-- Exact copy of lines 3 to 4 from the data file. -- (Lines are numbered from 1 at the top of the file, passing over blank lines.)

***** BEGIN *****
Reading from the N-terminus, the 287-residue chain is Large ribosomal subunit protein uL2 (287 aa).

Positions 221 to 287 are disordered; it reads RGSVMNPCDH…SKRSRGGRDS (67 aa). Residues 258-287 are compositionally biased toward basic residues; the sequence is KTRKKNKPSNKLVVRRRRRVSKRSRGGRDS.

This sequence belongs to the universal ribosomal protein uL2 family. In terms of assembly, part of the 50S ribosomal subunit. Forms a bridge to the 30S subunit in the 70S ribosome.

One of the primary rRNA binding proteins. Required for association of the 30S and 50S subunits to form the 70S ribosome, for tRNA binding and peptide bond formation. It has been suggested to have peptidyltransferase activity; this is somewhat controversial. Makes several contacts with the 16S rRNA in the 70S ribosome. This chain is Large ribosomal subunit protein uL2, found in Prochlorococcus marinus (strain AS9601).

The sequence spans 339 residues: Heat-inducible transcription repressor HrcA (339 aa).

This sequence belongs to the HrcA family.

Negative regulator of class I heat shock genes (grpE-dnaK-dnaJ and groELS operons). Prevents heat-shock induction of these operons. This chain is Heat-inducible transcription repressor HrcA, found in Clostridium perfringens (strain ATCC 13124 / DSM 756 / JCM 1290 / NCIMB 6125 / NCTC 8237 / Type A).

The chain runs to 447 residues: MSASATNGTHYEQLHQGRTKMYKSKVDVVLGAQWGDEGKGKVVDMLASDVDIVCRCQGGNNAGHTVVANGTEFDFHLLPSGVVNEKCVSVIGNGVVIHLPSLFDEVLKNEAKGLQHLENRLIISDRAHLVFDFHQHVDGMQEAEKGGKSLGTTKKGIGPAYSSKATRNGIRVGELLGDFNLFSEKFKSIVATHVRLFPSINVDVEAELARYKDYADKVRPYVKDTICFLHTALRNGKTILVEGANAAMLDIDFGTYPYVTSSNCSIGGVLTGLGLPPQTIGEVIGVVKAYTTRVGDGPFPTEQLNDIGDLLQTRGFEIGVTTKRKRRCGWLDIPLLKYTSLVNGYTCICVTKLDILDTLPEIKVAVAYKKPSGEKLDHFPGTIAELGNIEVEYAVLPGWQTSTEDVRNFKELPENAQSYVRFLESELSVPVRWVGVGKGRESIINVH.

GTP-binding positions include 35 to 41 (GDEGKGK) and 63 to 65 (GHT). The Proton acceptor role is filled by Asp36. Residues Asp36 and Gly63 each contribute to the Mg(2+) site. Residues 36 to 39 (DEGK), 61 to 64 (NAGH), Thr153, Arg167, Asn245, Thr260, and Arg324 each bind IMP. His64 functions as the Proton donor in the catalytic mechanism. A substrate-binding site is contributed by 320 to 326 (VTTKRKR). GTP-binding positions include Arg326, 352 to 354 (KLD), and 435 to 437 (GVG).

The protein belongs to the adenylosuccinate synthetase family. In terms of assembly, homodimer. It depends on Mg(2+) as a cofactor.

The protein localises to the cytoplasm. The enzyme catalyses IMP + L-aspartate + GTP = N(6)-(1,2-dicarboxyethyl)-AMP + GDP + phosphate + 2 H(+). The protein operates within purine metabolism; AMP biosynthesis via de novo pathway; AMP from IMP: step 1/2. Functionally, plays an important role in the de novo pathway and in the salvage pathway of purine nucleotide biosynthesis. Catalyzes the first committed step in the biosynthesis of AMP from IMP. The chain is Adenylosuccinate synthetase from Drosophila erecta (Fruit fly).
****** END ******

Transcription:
This sequence belongs to the universal ribosomal protein uL2 family. In terms of assembly, part of the 50S ribosomal subunit. Forms a bridge to the 30S subunit in the 70S ribosome.

One of the primary rRNA binding proteins. Required for association of the 30S and 50S subunits to form the 70S ribosome, for tRNA binding and peptide bond formation. It has been suggested to have peptidyltransferase activity; this is somewhat controversial. Makes several contacts with the 16S rRNA in the 70S ribosome. This chain is Large ribosomal subunit protein uL2, found in Prochlorococcus marinus (strain AS9601).